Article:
Having enjoyed my first session with Andrea Kwiatkowski at BWY Congress 2010, and then having been on two of her yoga retreats in Lincolnshire, I was very excited that she was coming near to Aberystwyth (near being a relative term here, Shrewsbury being only 2 hours away on a direct train), for an IST day on sequencing for yoga teachers.
And the day did not disappoint.
The sequencing relates to ‘vinyasa krama’, which translates as the orderly placement of a succession of stages/sequence of events, or the succession of changes undertaken with a single intention (Gannon & Life, 2002, p. 143). The krama can relate to the whole yoga class (beginning, middle and end seen as one sequence), as well referring to separate sequences that may be included in a yoga class. The keys to a beneficial vinyasa krama are the breath, the intention, and paying attention (or being involved with each moment). Andrea described a sequence as being like a string of beads on a mala: each bead is a moment (or asana), and the string (or breath) links moments together.
Thinking outside the yoga class, vinyasa krama could also refer to life: a sequence of events, some of which we pay attention to, and other bits which happen without us noticing much. As yogis we’re trying to be more conscious of each moment. By concentrating on each breath, each moment, we are more likely to reach the desired result (unity) because we have been able to transcend distractions and negative mental qualities.
Perhaps one of the most well known sequences in yoga is the sun salutation (surya namaskar). It’s very easy to do this sequence without thinking. Andrea led us through various different versions and I particularly enjoyed the one using a very regular and consistent length to the inhale and exhale, and it revealed that I often short-change myself of a decent inhale. Andrea explained that sometimes a yoga student should focus more on the breath in a sequence than straining to do the full posture – the breath reveals resistance and a modified position would be more beneficial allowing the breath to be maintained. Andrea also advocates practising with a metronome to get familiar with using a steady and consistent breath. Why is it important to keep a unified breath? Because through a steady and unified breath, the mental state can change.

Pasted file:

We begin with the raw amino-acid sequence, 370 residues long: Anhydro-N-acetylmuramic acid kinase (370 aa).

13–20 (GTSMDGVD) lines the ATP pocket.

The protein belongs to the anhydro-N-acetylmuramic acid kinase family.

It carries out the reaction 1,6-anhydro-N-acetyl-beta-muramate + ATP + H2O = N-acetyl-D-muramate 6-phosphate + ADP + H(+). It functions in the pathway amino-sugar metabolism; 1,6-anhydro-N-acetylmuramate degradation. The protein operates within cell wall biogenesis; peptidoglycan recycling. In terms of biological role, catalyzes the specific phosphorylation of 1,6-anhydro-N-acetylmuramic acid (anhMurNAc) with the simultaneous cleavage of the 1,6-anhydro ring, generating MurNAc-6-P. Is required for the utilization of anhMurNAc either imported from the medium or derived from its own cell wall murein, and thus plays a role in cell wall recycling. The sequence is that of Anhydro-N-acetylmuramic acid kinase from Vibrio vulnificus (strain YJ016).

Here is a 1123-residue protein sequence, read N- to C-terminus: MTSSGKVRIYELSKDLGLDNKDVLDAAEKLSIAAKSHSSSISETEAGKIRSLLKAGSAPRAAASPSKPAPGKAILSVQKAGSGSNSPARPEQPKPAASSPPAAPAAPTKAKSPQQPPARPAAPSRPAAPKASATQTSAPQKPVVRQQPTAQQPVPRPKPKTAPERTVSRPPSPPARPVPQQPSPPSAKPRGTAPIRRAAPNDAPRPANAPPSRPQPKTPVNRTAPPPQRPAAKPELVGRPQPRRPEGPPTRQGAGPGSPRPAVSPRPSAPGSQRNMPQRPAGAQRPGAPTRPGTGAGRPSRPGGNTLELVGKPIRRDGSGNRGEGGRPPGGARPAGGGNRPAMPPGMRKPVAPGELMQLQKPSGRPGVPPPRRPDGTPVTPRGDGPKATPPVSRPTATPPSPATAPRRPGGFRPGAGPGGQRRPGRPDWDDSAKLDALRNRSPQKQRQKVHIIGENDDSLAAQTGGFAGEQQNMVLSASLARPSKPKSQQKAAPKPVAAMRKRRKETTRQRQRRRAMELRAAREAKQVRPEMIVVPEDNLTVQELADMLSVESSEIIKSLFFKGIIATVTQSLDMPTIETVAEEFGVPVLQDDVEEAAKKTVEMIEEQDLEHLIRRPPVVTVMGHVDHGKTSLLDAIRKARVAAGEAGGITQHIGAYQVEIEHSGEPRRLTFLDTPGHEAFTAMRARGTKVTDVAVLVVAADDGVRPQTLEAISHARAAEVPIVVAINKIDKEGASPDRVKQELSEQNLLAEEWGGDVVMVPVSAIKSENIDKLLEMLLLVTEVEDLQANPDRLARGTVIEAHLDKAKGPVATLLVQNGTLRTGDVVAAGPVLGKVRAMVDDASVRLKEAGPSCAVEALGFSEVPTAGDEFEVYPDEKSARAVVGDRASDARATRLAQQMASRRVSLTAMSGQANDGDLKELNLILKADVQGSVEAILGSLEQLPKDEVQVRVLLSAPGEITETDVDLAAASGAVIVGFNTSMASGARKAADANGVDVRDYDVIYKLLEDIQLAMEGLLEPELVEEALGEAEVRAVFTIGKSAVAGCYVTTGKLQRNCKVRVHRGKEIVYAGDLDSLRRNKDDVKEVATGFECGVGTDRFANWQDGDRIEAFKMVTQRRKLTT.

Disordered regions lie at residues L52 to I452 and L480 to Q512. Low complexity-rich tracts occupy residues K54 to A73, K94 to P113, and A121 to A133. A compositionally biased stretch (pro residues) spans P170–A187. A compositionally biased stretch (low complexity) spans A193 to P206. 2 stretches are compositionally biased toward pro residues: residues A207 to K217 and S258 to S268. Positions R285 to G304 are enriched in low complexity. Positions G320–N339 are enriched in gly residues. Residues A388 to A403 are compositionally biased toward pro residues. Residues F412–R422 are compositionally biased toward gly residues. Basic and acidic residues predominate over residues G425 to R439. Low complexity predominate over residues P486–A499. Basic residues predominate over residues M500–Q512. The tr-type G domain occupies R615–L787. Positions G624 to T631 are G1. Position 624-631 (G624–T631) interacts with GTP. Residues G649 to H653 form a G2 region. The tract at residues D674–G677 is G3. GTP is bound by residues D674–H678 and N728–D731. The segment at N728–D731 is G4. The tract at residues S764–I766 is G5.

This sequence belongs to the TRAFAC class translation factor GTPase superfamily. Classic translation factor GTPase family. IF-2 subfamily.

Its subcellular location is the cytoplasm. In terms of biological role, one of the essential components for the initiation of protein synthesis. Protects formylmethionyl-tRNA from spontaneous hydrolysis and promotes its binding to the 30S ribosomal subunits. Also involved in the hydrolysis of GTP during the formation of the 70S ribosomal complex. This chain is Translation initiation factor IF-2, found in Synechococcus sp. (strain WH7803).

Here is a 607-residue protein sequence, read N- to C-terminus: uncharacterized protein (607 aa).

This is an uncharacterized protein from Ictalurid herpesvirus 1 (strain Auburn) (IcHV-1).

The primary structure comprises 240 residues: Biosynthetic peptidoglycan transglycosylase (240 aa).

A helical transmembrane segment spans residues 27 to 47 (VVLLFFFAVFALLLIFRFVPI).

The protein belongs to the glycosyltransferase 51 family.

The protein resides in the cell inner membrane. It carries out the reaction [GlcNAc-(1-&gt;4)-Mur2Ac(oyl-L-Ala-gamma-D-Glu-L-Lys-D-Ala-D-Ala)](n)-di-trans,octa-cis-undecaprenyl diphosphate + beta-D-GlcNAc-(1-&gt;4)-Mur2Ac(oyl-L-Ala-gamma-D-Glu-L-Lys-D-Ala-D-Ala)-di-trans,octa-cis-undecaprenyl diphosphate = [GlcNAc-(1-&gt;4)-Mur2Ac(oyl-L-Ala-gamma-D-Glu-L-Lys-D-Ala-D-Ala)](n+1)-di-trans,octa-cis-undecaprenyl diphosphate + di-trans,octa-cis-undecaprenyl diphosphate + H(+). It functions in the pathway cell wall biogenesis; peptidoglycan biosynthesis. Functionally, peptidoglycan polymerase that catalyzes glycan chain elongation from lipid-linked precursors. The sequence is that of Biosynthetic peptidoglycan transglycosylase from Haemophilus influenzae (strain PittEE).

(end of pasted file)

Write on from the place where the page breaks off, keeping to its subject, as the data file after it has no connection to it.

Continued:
To help us learn about how to design an effective vinyasa krama we worked in groups to create a short one which we each then had to teach to one other person. It was more challenging than most of us appreciated! Sticking to two or three poses in a sequence when planning one for the first time would be best. The transitions between postures are also very important. As is the intention of the sequence: is there a physical focus (twists, forward bends), or it is restorative, relaxing etc.
The whole day was really informative and enjoyable. Andrea very generously gave plenty of handouts and time for discussion. I really enjoyed the physical session in the morning where Andrea led us through various sequences in kneeling, standing, prone, backbend and seated positions. She also explored the use of music to help with a sequence.
If you are interested in the theory of sequencing and viynasa krama there is more information in a chapter in Jivamukti Yoga by Sharon Gannon and David Life (2002) including many sequences and better explanation than mine of the importance of the breath in the vinyasa krama.
If you want to see more of Andrea Kwiatkowski, she will be at the BWY Congress in April 2012, the London Yoga festival in June 2012, and also teaching her UK retreat in July 2012 (which I cannot go to because I’m going to a friend’s wedding – typical how things clash).